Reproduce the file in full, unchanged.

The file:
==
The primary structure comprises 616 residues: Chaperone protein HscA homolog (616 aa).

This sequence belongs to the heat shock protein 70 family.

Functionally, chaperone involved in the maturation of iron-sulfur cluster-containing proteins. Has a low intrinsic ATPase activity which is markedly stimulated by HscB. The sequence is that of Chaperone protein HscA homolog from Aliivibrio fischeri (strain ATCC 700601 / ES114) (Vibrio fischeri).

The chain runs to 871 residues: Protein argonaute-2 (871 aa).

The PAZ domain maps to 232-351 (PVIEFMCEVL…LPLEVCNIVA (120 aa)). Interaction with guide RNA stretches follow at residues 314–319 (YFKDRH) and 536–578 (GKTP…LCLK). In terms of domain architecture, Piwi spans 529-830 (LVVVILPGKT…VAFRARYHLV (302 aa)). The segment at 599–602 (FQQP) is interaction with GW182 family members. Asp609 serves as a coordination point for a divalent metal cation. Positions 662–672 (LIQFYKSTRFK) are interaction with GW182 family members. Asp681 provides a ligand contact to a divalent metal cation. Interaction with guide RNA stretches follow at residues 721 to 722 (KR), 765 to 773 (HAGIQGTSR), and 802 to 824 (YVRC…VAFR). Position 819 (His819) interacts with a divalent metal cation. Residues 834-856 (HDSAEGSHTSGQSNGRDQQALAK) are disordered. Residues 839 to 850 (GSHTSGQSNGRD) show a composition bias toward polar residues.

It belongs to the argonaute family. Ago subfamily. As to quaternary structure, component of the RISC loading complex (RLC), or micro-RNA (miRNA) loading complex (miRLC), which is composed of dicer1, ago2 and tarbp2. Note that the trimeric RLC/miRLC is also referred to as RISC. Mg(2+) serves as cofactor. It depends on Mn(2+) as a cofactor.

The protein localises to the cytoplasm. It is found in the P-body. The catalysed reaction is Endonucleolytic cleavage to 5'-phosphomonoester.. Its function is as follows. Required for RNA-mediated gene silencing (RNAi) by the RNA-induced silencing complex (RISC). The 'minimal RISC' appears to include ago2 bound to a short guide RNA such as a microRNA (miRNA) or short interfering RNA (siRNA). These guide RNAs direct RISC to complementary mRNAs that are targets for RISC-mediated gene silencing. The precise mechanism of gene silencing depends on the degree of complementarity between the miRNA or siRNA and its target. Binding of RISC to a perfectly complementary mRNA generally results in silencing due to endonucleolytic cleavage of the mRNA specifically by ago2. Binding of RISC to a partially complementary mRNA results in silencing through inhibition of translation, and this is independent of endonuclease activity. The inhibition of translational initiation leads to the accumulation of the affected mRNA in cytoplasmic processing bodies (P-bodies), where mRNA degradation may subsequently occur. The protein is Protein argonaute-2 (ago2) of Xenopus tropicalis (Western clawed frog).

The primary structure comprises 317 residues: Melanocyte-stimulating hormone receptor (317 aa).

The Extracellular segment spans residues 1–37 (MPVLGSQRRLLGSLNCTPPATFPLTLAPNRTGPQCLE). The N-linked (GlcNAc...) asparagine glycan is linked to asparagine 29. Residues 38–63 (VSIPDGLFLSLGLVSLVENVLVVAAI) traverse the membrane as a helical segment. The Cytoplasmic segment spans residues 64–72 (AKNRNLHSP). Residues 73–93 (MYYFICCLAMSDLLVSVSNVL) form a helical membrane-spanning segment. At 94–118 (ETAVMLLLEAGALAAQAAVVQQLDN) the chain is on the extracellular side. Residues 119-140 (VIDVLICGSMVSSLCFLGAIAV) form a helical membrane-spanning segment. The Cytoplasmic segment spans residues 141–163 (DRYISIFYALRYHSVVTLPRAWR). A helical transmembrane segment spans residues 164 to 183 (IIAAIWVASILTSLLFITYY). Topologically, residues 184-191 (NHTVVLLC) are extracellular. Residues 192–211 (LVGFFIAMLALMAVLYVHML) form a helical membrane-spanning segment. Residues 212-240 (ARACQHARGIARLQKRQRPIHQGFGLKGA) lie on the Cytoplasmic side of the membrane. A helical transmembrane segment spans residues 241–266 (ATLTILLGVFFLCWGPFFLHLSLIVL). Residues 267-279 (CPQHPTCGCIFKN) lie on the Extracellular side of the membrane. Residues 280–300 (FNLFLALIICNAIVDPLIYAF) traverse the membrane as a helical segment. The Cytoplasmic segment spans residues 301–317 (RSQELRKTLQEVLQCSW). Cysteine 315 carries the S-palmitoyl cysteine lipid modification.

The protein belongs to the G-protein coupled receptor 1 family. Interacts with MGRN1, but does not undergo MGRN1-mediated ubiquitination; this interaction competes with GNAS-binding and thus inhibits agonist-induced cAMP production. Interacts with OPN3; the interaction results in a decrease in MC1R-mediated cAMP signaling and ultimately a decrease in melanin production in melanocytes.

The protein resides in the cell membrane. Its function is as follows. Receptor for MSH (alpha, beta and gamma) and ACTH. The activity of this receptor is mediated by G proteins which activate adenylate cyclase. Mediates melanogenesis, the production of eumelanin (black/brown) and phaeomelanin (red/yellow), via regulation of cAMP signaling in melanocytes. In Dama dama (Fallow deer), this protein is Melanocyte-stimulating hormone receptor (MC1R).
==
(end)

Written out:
The primary structure comprises 616 residues: Chaperone protein HscA homolog (616 aa).

This sequence belongs to the heat shock protein 70 family.

Functionally, chaperone involved in the maturation of iron-sulfur cluster-containing proteins. Has a low intrinsic ATPase activity which is markedly stimulated by HscB. The sequence is that of Chaperone protein HscA homolog from Aliivibrio fischeri (strain ATCC 700601 / ES114) (Vibrio fischeri).

The chain runs to 871 residues: Protein argonaute-2 (871 aa).

The PAZ domain maps to 232-351 (PVIEFMCEVL…LPLEVCNIVA (120 aa)). Interaction with guide RNA stretches follow at residues 314–319 (YFKDRH) and 536–578 (GKTP…LCLK). In terms of domain architecture, Piwi spans 529-830 (LVVVILPGKT…VAFRARYHLV (302 aa)). The segment at 599–602 (FQQP) is interaction with GW182 family members. Asp609 serves as a coordination point for a divalent metal cation. Positions 662–672 (LIQFYKSTRFK) are interaction with GW182 family members. Asp681 provides a ligand contact to a divalent metal cation. Interaction with guide RNA stretches follow at residues 721 to 722 (KR), 765 to 773 (HAGIQGTSR), and 802 to 824 (YVRC…VAFR). Position 819 (His819) interacts with a divalent metal cation. Residues 834-856 (HDSAEGSHTSGQSNGRDQQALAK) are disordered. Residues 839 to 850 (GSHTSGQSNGRD) show a composition bias toward polar residues.

It belongs to the argonaute family. Ago subfamily. As to quaternary structure, component of the RISC loading complex (RLC), or micro-RNA (miRNA) loading complex (miRLC), which is composed of dicer1, ago2 and tarbp2. Note that the trimeric RLC/miRLC is also referred to as RISC. Mg(2+) serves as cofactor. It depends on Mn(2+) as a cofactor.

The protein localises to the cytoplasm. It is found in the P-body. The catalysed reaction is Endonucleolytic cleavage to 5'-phosphomonoester.. Its function is as follows. Required for RNA-mediated gene silencing (RNAi) by the RNA-induced silencing complex (RISC). The 'minimal RISC' appears to include ago2 bound to a short guide RNA such as a microRNA (miRNA) or short interfering RNA (siRNA). These guide RNAs direct RISC to complementary mRNAs that are targets for RISC-mediated gene silencing. The precise mechanism of gene silencing depends on the degree of complementarity between the miRNA or siRNA and its target. Binding of RISC to a perfectly complementary mRNA generally results in silencing due to endonucleolytic cleavage of the mRNA specifically by ago2. Binding of RISC to a partially complementary mRNA results in silencing through inhibition of translation, and this is independent of endonuclease activity. The inhibition of translational initiation leads to the accumulation of the affected mRNA in cytoplasmic processing bodies (P-bodies), where mRNA degradation may subsequently occur. The protein is Protein argonaute-2 (ago2) of Xenopus tropicalis (Western clawed frog).

The primary structure comprises 317 residues: Melanocyte-stimulating hormone receptor (317 aa).

The Extracellular segment spans residues 1–37 (MPVLGSQRRLLGSLNCTPPATFPLTLAPNRTGPQCLE). The N-linked (GlcNAc...) asparagine glycan is linked to asparagine 29. Residues 38–63 (VSIPDGLFLSLGLVSLVENVLVVAAI) traverse the membrane as a helical segment. The Cytoplasmic segment spans residues 64–72 (AKNRNLHSP). Residues 73–93 (MYYFICCLAMSDLLVSVSNVL) form a helical membrane-spanning segment. At 94–118 (ETAVMLLLEAGALAAQAAVVQQLDN) the chain is on the extracellular side. Residues 119-140 (VIDVLICGSMVSSLCFLGAIAV) form a helical membrane-spanning segment. The Cytoplasmic segment spans residues 141–163 (DRYISIFYALRYHSVVTLPRAWR). A helical transmembrane segment spans residues 164 to 183 (IIAAIWVASILTSLLFITYY). Topologically, residues 184-191 (NHTVVLLC) are extracellular. Residues 192–211 (LVGFFIAMLALMAVLYVHML) form a helical membrane-spanning segment. Residues 212-240 (ARACQHARGIARLQKRQRPIHQGFGLKGA) lie on the Cytoplasmic side of the membrane. A helical transmembrane segment spans residues 241–266 (ATLTILLGVFFLCWGPFFLHLSLIVL). Residues 267-279 (CPQHPTCGCIFKN) lie on the Extracellular side of the membrane. Residues 280–300 (FNLFLALIICNAIVDPLIYAF) traverse the membrane as a helical segment. The Cytoplasmic segment spans residues 301–317 (RSQELRKTLQEVLQCSW). Cysteine 315 carries the S-palmitoyl cysteine lipid modification.

The protein belongs to the G-protein coupled receptor 1 family. Interacts with MGRN1, but does not undergo MGRN1-mediated ubiquitination; this interaction competes with GNAS-binding and thus inhibits agonist-induced cAMP production. Interacts with OPN3; the interaction results in a decrease in MC1R-mediated cAMP signaling and ultimately a decrease in melanin production in melanocytes.

The protein resides in the cell membrane. Its function is as follows. Receptor for MSH (alpha, beta and gamma) and ACTH. The activity of this receptor is mediated by G proteins which activate adenylate cyclase. Mediates melanogenesis, the production of eumelanin (black/brown) and phaeomelanin (red/yellow), via regulation of cAMP signaling in melanocytes. In Dama dama (Fallow deer), this protein is Melanocyte-stimulating hormone receptor (MC1R).